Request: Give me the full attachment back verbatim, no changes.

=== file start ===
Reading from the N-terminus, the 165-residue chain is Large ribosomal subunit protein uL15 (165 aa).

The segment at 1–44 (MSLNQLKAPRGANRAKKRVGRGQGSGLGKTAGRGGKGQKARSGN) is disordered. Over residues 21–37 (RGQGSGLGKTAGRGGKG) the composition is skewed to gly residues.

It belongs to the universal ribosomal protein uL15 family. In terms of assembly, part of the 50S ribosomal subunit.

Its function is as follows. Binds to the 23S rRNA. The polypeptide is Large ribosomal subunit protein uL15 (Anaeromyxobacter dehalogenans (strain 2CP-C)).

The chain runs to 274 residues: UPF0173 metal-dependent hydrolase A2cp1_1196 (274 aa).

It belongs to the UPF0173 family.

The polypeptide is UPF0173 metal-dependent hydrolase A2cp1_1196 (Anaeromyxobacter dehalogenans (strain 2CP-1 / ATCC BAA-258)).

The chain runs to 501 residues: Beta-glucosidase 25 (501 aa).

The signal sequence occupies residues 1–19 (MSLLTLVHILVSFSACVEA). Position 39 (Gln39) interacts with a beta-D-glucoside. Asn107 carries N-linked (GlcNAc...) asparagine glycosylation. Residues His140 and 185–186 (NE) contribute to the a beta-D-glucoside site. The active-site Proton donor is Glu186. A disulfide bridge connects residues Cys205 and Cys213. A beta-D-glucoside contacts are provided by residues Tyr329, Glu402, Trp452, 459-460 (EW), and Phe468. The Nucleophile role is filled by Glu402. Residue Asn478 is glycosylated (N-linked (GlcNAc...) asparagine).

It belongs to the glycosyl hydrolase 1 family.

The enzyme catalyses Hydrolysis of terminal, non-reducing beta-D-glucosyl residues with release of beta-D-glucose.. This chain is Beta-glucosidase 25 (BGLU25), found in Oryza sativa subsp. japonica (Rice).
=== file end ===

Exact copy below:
Reading from the N-terminus, the 165-residue chain is Large ribosomal subunit protein uL15 (165 aa).

The segment at 1–44 (MSLNQLKAPRGANRAKKRVGRGQGSGLGKTAGRGGKGQKARSGN) is disordered. Over residues 21–37 (RGQGSGLGKTAGRGGKG) the composition is skewed to gly residues.

It belongs to the universal ribosomal protein uL15 family. In terms of assembly, part of the 50S ribosomal subunit.

Its function is as follows. Binds to the 23S rRNA. The polypeptide is Large ribosomal subunit protein uL15 (Anaeromyxobacter dehalogenans (strain 2CP-C)).

The chain runs to 274 residues: UPF0173 metal-dependent hydrolase A2cp1_1196 (274 aa).

It belongs to the UPF0173 family.

The polypeptide is UPF0173 metal-dependent hydrolase A2cp1_1196 (Anaeromyxobacter dehalogenans (strain 2CP-1 / ATCC BAA-258)).

The chain runs to 501 residues: Beta-glucosidase 25 (501 aa).

The signal sequence occupies residues 1–19 (MSLLTLVHILVSFSACVEA). Position 39 (Gln39) interacts with a beta-D-glucoside. Asn107 carries N-linked (GlcNAc...) asparagine glycosylation. Residues His140 and 185–186 (NE) contribute to the a beta-D-glucoside site. The active-site Proton donor is Glu186. A disulfide bridge connects residues Cys205 and Cys213. A beta-D-glucoside contacts are provided by residues Tyr329, Glu402, Trp452, 459-460 (EW), and Phe468. The Nucleophile role is filled by Glu402. Residue Asn478 is glycosylated (N-linked (GlcNAc...) asparagine).

It belongs to the glycosyl hydrolase 1 family.

The enzyme catalyses Hydrolysis of terminal, non-reducing beta-D-glucosyl residues with release of beta-D-glucose.. This chain is Beta-glucosidase 25 (BGLU25), found in Oryza sativa subsp. japonica (Rice).